The rising popularity of diffusion filters
I assume you've noticed the rising popularity of diffusion filters with photography and video for creating a softer look and "blooming" the highlights in an image (See example below if you are not familiar with this effect) I've even noticed the increasing prevalence of their use in some of the shows I catch on Netflix and such! Why the increased use? I can't say for sure, but I think one reason is that as digital cameras and lenses become sharper and more "clinical" in their rendering of a still or video image, people are increasingly on the hunt for a way to soften the look a little. This can add an element of stylisation or moodiness, and what many describe as a more "film-like" look. Analogue film by nature tends to exhibit certain tendencies such as halation or a natural blooming to the highlights (mind you, cinematographers and photographers shooting on film do utilise diffusion filters too!). There are a variety of filters such as Tiffen's Pro-Mist and Glimmer-Glass lines, with Tiffen being one of the leading brands used in both the professional and consumer market. In recent years, more companies have caught onto the trend and released their own versions, such as Moment's "Cine-Bloom" filters. I have been using Tiffen filters for some time now, and was recently offered to try GiAi's "Black Mist" filters which I thought would make a good comparison to the Black Pro Mist from Tiffen.
How they compare
Let's take a look at price and build quality first. At the time of writing this article, the price of a Tiffen Black Pro-Mist filter in 1/4 strength is $102 USD on Amazon for the 82mm size. The equivalent size and strength filter from GiAi's Website is $50.30. 1/4 is a popular all-round strength which will give you a noticeable effect, as seen above. In terms of build, I had a look and made the images below:
The first thing I noticed is that GiAi's filters are "slim", so this might be good if you like to stack filters and/or use very wide angle lenses and prefer to avoid any possible vignetting. The Tiffen 77mm filter is more than twice the weight of the same size GiAi filter, so I assume the metal and glass is slightly denser, despite the slimmer profile of the GiAi. In use and handling though, they both feel fine, and the GiAi filters thread smoothly onto lenses and other filters that I tried. The print is legible on both, and the knurling on the front of both makes it easier to grip and unscrew a tightened filter.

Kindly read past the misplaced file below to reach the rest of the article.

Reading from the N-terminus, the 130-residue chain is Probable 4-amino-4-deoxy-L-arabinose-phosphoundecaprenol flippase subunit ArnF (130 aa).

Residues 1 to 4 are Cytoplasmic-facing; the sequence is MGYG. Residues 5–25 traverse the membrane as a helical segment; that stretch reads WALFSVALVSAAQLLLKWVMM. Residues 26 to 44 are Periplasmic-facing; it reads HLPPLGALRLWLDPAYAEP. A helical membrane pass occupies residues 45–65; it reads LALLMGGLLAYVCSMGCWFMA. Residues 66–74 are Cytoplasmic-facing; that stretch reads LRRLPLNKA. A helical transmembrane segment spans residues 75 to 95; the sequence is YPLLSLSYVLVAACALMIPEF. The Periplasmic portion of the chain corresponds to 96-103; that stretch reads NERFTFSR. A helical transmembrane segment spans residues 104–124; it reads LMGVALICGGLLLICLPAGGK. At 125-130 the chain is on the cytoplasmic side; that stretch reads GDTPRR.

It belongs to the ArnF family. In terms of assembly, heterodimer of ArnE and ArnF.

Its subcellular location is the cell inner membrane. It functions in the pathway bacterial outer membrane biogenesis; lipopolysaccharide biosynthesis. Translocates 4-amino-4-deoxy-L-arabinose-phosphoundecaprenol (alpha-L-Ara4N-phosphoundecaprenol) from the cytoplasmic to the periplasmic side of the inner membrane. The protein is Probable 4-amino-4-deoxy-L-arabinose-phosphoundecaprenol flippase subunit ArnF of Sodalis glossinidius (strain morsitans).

Next, let's a look at some images made with equivalent filters.
Both filters' 1/8 offerings give a similar amount of diffusion. I noticed a slightly warmer look to the highlights on the GiAi filter (white balance being the same). The "black" designation with these types of filters indicates that they add diffusion to the highlights while trying to leave the blacks unaffected. In my comparison here, I saw that the Tiffen filters gave slighter truer blacks and higher micro-contrast.
A cheaper alternative?
So, as you can see, the Tiffen Black Pro-Mist did slightly out-perform the GiAi filter in terms of maintaining colour accuracy and deeper blacks, but, the GiAi filters performed very well for the price. Considering that the Tiffen is double the price, I would leave it up to you to decide whether the difference is worth it to you, for your application. Perhaps the slimmer profile of the GiAi filters and lower price suits your casual creative use. Or, on the other hand you might prefer the benefit of the Tiffen filter and not mind paying for it!
Either way, using diffusion filters can be a fun way to expand your creativity. Here are some more samples I made using the GiAi 1/4 filter to try and test the results in natural lighting scenarios:
As you can see above, the results really shine with higher contrast scenes including focused areas of light, whether natural or artificial. Flat scenes can become too flat, but perhaps with something like portraiture a diffusion filter can yield a more flattering look for the subject.
The Tiffen Pro-Mist filters will continue to be popular, but with some of the newer players coming onto the market with their own respectable offerings, I can see them being a tempting option if you don't want to fork out as much money and still want more or less the same effect. I'm thankful to GiAi for providing me with a couple of their filters to test and compare, so that I can share my thoughts and samples. I was not paid for this article, and these have been my honest opinions. I will leave you with the a few more product images of the GiAi filters, as well as the following link to their site if you want to check them out!
Tiffen Filters on Amazon (This one is an affiliate link! No extra cost to you, but I get a small commission if you purchase anything through it)